In unemployment compensation cases, the scope of review by an appellate court is governed by the substantial evidence rule. Substantial evidence is defined as such relevant evidence as a reasonable person might accept as adequately supporting the conclusion. Haig v. Everett, 8 Ark. App. 255, 650 S.W.2d 593 (1983). Whether the findings of the Board of Review are supported by substantial evidence is a question of law, and the Court of Appeals may reverse a finding of the Board of Review which is not supported by substantial evidence. St. Vincent Infirmary v. Arkansas Emp. Sec. Div., 271 Ark. 654, 609 S.W.2d 675 (Ark. App. 1980).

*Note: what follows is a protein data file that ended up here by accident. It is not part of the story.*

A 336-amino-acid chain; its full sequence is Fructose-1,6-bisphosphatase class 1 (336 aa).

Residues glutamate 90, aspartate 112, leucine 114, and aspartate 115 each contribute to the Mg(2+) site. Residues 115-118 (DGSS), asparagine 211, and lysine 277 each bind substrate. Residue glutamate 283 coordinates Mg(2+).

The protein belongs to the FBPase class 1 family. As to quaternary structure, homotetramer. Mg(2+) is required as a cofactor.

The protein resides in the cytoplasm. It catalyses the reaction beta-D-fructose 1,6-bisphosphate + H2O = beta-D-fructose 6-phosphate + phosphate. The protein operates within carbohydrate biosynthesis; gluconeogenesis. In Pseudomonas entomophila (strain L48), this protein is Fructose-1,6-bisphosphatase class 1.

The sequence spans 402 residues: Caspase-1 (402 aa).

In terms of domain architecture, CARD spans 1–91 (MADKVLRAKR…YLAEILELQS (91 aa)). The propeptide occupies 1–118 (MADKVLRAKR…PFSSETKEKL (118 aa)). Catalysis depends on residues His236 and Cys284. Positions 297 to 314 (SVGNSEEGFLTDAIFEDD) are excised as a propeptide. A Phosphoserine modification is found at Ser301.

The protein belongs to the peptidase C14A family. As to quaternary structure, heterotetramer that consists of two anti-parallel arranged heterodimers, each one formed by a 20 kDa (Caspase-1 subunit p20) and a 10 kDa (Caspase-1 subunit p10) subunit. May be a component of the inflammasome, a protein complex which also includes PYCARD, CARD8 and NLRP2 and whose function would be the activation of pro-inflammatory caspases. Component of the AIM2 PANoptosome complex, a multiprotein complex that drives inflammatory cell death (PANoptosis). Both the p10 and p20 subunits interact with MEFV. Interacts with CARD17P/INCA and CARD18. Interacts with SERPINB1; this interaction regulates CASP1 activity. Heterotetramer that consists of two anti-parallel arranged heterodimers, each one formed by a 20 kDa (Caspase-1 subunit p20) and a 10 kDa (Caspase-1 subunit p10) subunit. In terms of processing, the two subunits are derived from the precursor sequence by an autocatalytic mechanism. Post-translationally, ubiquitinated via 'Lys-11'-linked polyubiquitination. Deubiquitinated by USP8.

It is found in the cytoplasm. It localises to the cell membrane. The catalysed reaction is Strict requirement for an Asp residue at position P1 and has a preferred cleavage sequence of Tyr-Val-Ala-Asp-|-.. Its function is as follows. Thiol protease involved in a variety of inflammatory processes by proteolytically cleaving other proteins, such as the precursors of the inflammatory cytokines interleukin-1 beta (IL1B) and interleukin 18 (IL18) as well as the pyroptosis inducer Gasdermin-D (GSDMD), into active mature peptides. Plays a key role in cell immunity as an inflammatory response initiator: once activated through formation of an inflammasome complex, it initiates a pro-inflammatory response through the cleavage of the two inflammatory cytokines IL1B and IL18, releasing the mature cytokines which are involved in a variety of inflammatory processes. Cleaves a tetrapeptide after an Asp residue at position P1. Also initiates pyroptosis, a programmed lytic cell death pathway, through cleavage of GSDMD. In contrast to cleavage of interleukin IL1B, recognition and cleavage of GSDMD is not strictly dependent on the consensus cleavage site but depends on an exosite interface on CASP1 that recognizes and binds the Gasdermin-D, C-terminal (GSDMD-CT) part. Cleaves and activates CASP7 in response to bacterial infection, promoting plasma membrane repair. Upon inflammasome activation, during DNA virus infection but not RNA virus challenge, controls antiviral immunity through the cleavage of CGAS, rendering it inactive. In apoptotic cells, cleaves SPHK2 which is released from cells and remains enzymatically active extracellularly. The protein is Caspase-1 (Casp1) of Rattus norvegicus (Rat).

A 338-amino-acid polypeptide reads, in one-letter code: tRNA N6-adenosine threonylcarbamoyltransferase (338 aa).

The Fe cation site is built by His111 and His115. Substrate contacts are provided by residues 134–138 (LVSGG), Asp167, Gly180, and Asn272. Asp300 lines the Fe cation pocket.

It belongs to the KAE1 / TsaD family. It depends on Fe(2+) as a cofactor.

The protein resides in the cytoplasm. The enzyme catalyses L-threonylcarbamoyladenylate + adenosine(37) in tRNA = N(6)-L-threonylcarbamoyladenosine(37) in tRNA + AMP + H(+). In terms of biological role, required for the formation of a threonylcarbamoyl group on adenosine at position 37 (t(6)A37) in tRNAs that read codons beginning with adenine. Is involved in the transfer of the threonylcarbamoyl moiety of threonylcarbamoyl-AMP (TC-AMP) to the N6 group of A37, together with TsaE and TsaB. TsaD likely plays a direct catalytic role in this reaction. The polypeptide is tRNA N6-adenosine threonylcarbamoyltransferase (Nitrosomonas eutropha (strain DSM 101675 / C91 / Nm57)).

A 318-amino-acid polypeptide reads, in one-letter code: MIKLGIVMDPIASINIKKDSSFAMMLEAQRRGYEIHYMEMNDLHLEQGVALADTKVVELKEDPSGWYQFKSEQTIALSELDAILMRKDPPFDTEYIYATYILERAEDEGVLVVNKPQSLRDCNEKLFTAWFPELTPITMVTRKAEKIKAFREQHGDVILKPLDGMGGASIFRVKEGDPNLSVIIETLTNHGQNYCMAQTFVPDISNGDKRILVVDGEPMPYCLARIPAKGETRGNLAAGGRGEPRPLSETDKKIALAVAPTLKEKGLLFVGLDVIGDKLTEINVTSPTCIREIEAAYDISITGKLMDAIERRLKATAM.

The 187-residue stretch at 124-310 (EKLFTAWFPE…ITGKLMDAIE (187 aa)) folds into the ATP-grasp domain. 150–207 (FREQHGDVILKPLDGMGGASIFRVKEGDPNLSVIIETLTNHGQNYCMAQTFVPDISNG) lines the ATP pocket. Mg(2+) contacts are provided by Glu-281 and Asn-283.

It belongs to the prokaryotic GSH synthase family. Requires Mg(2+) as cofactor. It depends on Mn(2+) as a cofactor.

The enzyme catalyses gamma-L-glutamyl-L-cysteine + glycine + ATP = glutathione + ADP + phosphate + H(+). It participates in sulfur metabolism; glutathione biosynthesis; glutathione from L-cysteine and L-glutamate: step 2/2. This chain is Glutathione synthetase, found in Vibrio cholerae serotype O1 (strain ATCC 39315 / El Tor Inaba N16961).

This standard of judicial review requires us to determine whether the Board of Review's finding that appellant was discharged from her last job because of misconduct connected with the work is supported by such relevant evidence as a reasonable person mightaccept as adequately supporting that conclusion. In doing so, we are guided by the long-standing principle that mere inefficiency, unsatisfactory conduct, failure of good performance as the result of inability or incapacity, inadvertencies, ordinary negligence or good-faith errors in judgment or discretion are not considered misconduct for unemployment insurance purposes unless it is of such degree or recurrence as to manifest culpability, wrongful intent, evil design, or an intentional or substantial disregard of an employer's interests or an employee's duties and obligations. Willis Johnson Co. v. Daniels, 269 Ark. 795, 601 S.W.2d 890 (Ark. App. 1980). We have repeatedly stated that misconduct which precludes benefits for unemployment compensation contemplates willful or wanton disregard of an employer's interest as is manifested in the deliberate violation or disregard of those standards of behavior which the employer has a right to expect from its employees. Sadler v. Stiles, 22 Ark. App. 117, 735 S.W.2d 708 (1987). As we stated in A. Tennenbaum Co. v. Director, 32 Ark. App. 43, 796 S.W.2d 348 (1990), there is an element of intent associated with a determination of misconduct, and mere inefficiency or poor performance does not, in itself, constitute misconduct. The Board of Review must determine that there was an intentional or deliberate violation, a willful or wanton disregard, or carelessness or negligence of such degree or recurrence as tomanifest wrongful intent or evil design in order to find misconduct. For example, in St. Vincent Infirmary v. Ark. Emp. Sec. Div., supra, we reversed a finding by the Board of Review that two day care center workers had been discharged for "reasons other than misconduct" where the undisputed proof was that the workers left their workplace without permission during the busy period of the workday, and their absence placed the day care center in violation of regulations concerning the ratio of adult employees to the number of children present. In that case, we concluded that the actions of the discharged employees were intentional and displayed a substantial disregard of the employer's interests as well as their duties and obligations as employees.